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Curbing the 911 cell phone delays

Ben Godar

Most people know to dial 911 in an emergency, but Burbank Police say

few know that when they dial that number from their wireless phones,

it might take up to 10 minutes for them to reach local police.


That’s because all wireless 911 calls are currently routed to CHP

dispatchers, who then have to connect callers with a local police or

fire department.

“Depending on what their call load is, you might wait 10 minutes


for someone to pick up,” Burbank Police Lt. Roger Mason said.

Mason recalled a car crash a couple months ago where the caller on

a wireless phone had to wait for the CHP and then was transferred to

Burbank Fire dispatchers before police were notified.

“We found out about that when we heard the sirens from the fire

department,” he said.

In order to avoid those kinds of delays, Sgt. William Berry

recommended that Burbank residents program the department’s local


number, 238-3000, into their wireless phones.

That number connects to the same dispatchers as 911, who will ask the caller if the situation is an emergency.

“That phone sits on the same desk and is answered by the same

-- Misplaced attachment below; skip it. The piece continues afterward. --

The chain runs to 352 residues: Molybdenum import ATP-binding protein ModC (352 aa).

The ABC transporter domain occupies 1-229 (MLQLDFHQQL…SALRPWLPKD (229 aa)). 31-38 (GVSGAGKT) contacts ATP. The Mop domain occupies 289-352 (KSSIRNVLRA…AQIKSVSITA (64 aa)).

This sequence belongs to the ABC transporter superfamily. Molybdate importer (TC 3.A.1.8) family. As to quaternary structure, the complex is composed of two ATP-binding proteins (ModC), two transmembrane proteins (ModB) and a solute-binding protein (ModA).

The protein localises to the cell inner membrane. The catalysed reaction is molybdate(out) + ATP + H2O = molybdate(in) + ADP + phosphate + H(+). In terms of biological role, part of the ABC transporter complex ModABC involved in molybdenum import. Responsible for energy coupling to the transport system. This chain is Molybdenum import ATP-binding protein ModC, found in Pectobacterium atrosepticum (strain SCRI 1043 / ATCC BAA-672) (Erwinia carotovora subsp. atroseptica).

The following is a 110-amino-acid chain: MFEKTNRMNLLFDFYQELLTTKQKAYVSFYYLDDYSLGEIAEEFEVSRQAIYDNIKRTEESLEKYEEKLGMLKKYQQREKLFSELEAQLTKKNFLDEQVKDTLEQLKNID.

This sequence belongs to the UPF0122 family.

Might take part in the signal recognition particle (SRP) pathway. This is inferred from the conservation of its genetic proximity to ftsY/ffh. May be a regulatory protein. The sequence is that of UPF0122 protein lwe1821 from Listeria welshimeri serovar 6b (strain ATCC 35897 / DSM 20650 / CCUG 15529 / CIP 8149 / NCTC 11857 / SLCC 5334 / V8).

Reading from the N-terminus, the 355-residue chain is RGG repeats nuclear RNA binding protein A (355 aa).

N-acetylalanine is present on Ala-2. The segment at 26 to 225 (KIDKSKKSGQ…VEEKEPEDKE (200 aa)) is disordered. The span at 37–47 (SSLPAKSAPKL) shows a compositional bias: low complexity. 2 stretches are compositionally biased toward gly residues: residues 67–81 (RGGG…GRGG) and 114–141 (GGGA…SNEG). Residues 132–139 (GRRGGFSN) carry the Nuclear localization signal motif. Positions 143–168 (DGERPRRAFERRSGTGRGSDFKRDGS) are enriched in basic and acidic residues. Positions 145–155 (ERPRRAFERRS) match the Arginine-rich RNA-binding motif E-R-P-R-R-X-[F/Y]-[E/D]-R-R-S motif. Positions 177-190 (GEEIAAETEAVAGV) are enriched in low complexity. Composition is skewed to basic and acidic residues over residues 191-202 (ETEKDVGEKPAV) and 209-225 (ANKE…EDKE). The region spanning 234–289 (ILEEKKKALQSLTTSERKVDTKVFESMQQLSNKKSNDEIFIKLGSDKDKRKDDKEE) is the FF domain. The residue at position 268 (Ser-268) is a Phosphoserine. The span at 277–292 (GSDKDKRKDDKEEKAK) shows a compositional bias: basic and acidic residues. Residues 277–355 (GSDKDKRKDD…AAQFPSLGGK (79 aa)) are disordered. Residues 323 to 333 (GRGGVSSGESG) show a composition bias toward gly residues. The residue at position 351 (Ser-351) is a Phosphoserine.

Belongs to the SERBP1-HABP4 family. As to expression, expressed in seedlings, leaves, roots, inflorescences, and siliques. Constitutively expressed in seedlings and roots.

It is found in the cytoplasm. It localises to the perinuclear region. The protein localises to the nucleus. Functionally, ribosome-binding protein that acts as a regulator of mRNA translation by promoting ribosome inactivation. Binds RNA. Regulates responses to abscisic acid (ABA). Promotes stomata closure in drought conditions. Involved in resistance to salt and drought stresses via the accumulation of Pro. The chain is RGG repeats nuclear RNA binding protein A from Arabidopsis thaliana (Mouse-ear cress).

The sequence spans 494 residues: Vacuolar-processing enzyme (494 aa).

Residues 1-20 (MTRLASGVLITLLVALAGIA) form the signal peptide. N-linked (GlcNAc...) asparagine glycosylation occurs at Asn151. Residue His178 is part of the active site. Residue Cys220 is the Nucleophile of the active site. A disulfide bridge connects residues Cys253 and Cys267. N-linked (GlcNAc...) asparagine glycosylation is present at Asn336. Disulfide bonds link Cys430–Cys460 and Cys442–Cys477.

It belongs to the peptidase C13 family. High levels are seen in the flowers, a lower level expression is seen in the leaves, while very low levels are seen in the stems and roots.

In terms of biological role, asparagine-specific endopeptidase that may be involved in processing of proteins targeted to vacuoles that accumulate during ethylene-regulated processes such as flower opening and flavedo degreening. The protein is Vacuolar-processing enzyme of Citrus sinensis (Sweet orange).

people [as 911],” he said. “It’s just as fast.”

While the local number will connect callers to Burbank

dispatchers, police said that when people are outside of the city

they should still dial 911 from their wireless phones.

Mason said state officials are working to upgrade the system so


wireless calls connect with local dispatchers, but the many different

providers and technologies used for mobile calls makes it difficult.

Such an upgrade is currently underway, but Mason said any cellular

towers that touch a freeway area will still be required to be routed

through CHP. In Burbank, he said that means calls in 70% of the area

would still go to CHP even after the system is upgraded.

Eventually, Mason believes the number of wireless phones will

allow people to contact police faster, but he said streamlining the

system will probably take another two to three years.

“When this system is better developed, I think it’s going to

provide tremendous public safety support,” he said. “Right now, the

technology is holding us back.”